The year-on-year (y-o-y) average growth rate of total assets of the top 25 global banks stood at 7.5% last year, finds GlobalData, a leading data and analytics company.
Most of the top banks bounced back from the impacts of Covid-19 in terms of revenue and profit growth.
GlobalData company profiles analyst Parth Vala said: “Although there was a 7.3% decline in Lloyds Banking Group’s interest income, a 47.5% growth in non-interest income, owing mainly to a 138.2% growth in net trading income, enabled the bank to post an impressive revenue growth of 24.6%.”
Credit Agricole saw muted growth of 1.1% in its interest income. However, it posted a 31% growth in its non-interest income, driven by a huge rise in net gains on other financial assets at fair value through profit. This pushed the revenue of the French entity by 21.7%.
Mitsubishi UFJ witnessed a huge decline in interest income last year, due to lower average interest rates on interest-earning assets. This led to a drop of 16.8% in revenue.
Goldman Sachs and Postal Savings Bank of China were the only two entities that saw a compound annual growth rate (CAGR) of more than 10% in their revenue between 2017 and 2021.
Societe Generale had seen the most notable drop at a 7.4% CAGR.
All 25 banks bounced back to growth with regard to profitability, with 11 players witnessing an exceptional growth rate of more than 50%.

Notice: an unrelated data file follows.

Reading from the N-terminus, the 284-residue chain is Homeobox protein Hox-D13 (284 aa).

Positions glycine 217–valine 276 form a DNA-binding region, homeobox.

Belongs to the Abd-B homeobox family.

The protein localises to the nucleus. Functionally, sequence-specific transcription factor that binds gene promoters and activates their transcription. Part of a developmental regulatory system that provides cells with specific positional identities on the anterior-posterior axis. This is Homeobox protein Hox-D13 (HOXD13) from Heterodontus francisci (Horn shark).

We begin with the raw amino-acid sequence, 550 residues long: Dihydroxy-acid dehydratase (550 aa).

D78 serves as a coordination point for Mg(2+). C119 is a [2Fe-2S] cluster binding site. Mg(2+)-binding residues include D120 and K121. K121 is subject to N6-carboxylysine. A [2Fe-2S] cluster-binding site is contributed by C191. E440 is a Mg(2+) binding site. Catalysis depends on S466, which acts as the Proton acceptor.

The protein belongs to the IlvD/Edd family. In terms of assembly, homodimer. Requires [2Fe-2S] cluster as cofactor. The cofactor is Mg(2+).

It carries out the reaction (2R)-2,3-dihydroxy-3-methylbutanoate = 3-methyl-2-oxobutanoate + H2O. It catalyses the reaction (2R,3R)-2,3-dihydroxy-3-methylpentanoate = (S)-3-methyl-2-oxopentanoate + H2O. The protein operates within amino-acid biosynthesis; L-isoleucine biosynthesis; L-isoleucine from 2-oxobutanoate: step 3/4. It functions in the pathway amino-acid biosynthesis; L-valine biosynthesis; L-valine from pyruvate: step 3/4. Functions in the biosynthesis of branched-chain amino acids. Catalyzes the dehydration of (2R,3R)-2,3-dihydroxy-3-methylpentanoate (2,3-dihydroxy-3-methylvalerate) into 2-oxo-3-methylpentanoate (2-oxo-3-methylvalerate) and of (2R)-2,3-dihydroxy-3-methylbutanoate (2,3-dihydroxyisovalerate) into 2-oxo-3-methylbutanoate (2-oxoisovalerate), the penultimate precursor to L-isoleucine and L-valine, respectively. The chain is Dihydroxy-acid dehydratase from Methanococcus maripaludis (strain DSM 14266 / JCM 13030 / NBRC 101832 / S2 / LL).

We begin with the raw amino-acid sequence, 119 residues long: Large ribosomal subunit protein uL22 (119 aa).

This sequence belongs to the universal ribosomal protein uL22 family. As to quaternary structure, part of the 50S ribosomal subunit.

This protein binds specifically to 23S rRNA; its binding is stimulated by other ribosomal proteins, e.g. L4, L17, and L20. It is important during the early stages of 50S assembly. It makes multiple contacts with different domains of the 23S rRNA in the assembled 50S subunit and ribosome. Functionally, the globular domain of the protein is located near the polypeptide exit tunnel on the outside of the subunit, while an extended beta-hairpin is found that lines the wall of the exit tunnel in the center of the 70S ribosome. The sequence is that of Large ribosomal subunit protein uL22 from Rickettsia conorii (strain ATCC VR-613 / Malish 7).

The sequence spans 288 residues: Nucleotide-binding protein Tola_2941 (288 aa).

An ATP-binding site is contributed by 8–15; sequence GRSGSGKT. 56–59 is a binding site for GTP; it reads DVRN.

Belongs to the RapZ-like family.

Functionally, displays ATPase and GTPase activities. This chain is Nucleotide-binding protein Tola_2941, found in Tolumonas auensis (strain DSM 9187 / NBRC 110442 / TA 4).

Vala comments: “Most of these exceptional performers benefitted from a substantial decline in loan loss provisions that were made to mitigate the effects of COVID-19. As the economic activities gradually returned to normality in 2021, the banks reduced the amount that was set aside for mitigating potential unforeseen losses.”
In the last five years, State Bank of India and Goldman Sachs posted a CAGR of 210.4% and 49.9%, respectively, in terms of profitability. China Minsheng Bank and Mitsubishi UFJ, however, posted a negative CAGR of 8.9% and 4.3%, respectively.
Goldman Sachs witnessed y-o-y growth of 26% in its total assets, driven by an increase in cash and equivalents, collateralized agreements, net loans and customer and other receivables. HSBC’s total assets, however, shrunk 1% annually because of lower derivative assets and a fall in financial investments.